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Remember Me: Grenfell Survivors Mourn the Dead at St Paul’s Cathedral

Nadia Jafari, 28, recited the poignant poem, Remember Me, by 13th century Persian Sunni Muslim poet and scholar Rumi. She’d only just managed to escape the raging inferno which consumed Grenfell Tower claiming the lives of 71 people six months ago in North Kensington, west London. But like many attending the memorial service in the bowels of St Paul’s Cathedral, she too had lost a loved one, her 82-year-old father, Ali.

In one of the touching moments in the aftermath of the tragedy, Fatima, her grief-stricken 78-year-old mother had dissolved into tears in the arms of Prince William who was on a visit to comfort survivors and the bereaved at the Westway Sports Centre. She had sought some solace and reassurance from the royal and had begged him for help in tracing her missing husband.

Someone from the 1500 attendees knew someone or knew someone who knew someone who did not make it out of the doomed block on the fateful night of 14 June. Bereaved relatives held pictures of their loved ones as they commemorated Britain’s deadliest fire since World War II, a tragedy that has left a permanent scar on a shell-shocked nation.

The fire which broke out in the middle of the night from a malfunctioning fridge rapidly gutted the 24-storey building, which was home to a multi-ethnic community living in a deprived neighbourhood in one of London’s most affluent boroughs, Kensington and Chelsea.

The disaster highlighted the area’s extreme disparities in living conditions between rich and poor and sparked a debate over why numerous safety concerns voiced by tower residents before the fire had been ignored for so long.

Today we ask why warnings were not heeded, why a community was left feeling neglected, uncared for, not listened to.GRAHAM TOMLIN, BISHOP OF KENSINGTON

The service reflected the multi-cultural character of the Grenfell community, with Christian and Muslim prayers and music from Middle Eastern, Caribbean and Western traditions.

It also addressed the anger of many survivors over what they perceived as the neglect of their community before and after the fire. A majority of the hundreds of people displaced by the fire are still staying in hotels because suitable permanent homes have not been provided yet.

“Today we ask why warnings were not heeded, why a community was left feeling neglected, uncared for, not listened to,” Graham Tomlin, Bishop of Kensington, told the congregation.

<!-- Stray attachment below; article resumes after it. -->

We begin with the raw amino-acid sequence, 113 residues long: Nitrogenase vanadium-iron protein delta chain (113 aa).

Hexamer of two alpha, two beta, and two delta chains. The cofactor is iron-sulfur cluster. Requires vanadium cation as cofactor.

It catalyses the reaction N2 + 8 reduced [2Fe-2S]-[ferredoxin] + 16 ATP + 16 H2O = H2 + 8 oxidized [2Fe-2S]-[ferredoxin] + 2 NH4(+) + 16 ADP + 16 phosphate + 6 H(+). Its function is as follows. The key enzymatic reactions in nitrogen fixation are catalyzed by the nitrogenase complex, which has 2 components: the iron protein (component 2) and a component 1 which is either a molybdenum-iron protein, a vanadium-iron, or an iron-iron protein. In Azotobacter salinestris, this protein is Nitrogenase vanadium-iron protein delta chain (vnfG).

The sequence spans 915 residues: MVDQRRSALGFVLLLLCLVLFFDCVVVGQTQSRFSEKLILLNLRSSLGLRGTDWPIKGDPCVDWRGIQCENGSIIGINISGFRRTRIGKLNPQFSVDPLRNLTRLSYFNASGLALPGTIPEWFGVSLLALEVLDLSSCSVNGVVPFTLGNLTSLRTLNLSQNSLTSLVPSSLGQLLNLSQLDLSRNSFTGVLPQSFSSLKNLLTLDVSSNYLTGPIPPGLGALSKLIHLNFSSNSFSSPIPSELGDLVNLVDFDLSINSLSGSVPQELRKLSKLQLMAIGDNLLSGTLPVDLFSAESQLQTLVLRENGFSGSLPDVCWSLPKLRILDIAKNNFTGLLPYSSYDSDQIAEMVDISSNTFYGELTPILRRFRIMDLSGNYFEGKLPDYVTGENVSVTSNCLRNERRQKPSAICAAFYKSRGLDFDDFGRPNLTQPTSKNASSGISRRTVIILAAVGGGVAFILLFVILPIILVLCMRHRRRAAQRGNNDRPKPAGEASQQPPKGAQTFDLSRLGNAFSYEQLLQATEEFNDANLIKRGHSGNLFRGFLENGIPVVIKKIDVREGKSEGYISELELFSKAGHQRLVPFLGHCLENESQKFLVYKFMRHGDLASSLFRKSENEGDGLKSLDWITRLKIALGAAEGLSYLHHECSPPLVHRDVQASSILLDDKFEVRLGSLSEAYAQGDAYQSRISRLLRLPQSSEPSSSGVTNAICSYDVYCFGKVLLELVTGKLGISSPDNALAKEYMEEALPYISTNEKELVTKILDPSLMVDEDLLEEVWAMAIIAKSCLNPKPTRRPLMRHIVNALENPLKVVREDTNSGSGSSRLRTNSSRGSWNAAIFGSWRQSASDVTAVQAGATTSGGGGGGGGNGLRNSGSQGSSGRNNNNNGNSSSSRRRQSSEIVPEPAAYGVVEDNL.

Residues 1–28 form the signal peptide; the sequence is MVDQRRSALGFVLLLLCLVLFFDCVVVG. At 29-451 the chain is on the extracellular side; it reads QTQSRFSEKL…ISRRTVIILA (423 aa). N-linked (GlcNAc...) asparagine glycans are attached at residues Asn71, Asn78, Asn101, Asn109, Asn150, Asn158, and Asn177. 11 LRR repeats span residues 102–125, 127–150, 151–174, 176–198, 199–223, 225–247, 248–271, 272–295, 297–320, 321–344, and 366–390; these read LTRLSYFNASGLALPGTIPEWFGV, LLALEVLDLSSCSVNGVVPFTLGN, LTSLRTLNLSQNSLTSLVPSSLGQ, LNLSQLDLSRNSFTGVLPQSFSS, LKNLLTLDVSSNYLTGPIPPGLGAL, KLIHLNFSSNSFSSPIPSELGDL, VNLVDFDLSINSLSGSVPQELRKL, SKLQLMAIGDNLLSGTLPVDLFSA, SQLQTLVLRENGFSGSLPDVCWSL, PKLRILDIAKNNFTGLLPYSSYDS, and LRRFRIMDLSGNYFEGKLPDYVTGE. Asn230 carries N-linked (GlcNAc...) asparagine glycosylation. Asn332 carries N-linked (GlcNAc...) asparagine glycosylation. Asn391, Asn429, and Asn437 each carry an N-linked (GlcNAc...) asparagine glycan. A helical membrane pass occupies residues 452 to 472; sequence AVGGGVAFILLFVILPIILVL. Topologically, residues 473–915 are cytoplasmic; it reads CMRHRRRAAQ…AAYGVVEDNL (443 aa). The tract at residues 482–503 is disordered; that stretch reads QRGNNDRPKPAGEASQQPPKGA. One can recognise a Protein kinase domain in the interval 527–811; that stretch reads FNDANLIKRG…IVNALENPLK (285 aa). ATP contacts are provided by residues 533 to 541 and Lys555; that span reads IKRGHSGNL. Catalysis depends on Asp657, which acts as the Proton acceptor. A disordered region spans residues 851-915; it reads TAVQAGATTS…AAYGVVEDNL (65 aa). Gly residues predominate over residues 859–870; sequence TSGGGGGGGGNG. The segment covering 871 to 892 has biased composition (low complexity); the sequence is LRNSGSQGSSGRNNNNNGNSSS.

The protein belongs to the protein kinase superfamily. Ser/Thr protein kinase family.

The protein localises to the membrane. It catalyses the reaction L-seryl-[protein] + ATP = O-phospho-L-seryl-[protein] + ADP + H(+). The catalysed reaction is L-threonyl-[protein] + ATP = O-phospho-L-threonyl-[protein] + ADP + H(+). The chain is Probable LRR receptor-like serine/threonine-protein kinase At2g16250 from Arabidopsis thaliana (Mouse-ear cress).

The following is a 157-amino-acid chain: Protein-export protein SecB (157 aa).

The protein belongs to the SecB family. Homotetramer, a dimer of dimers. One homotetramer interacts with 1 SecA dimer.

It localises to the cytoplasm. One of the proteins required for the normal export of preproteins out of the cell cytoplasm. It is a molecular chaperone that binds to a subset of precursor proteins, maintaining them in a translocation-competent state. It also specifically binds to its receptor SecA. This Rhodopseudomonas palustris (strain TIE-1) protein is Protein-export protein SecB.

“Today we hold out hope that the public inquiry will get to the truth of all that led up to the fire at Grenfell Tower … and we trust that the truth will bring justice.”

A criminal investigation is under way that could result in individuals or organisations being charged. A separate public inquiry aims to shed light on any flaws or irregularities in the design, construction or maintenance of the tower.


Prime Minister Theresa May, opposition Labour leader Jeremy Corbyn, London Mayor Sadiq Khan, heir-to-the-throne Prince Charles and his sons Prince William and Prince Harry were among those attending the service along with bereaved families and firefighters who took part in the rescue effort on the night.

The devastation inside Grenfell Tower was such that it took police and forensic scientists several months to recover and identify all human remains. The final death toll was 53 adults and 18 children.

The service began when a white banner bearing a large green heart emblazoned with the word “Grenfell” was carried through the congregation to the pulpit by a Catholic priest and Muslim cleric from the area around the charred tower.

Later, a young Syrian musician played a mournful tune on the oud, an instrument commonly played in the Middle East and parts of Africa, where many Grenfell residents had ties.

A choir of Muslim schoolgirls performed a song titled: Inshallah [By Allah’s grace]. The service also included a rendition of Leonard Cohen’s Hallelujah performed by a Caribbean-style steel band, and a performance of Somewhere from the musical West Side Story.

Schoolchildren from the Grenfell area scattered green hearts, a symbol of solidarity with the victims and survivors, around the cathedral’s altar.


Just as they have done since the tragedy, hundreds of residents and supporters of the Grenfell Tower survivors marched in silence through the streets of west London.

On the day a memorial service was held at St Paul’s Cathedral, friends and relatives of those who lost their lives in the tragedy held signs demanding ‘Justice For Grenfell’ before emotional hugs and handshakes with firefighters who tackled the blaze.

  • With additional reports from Reuters

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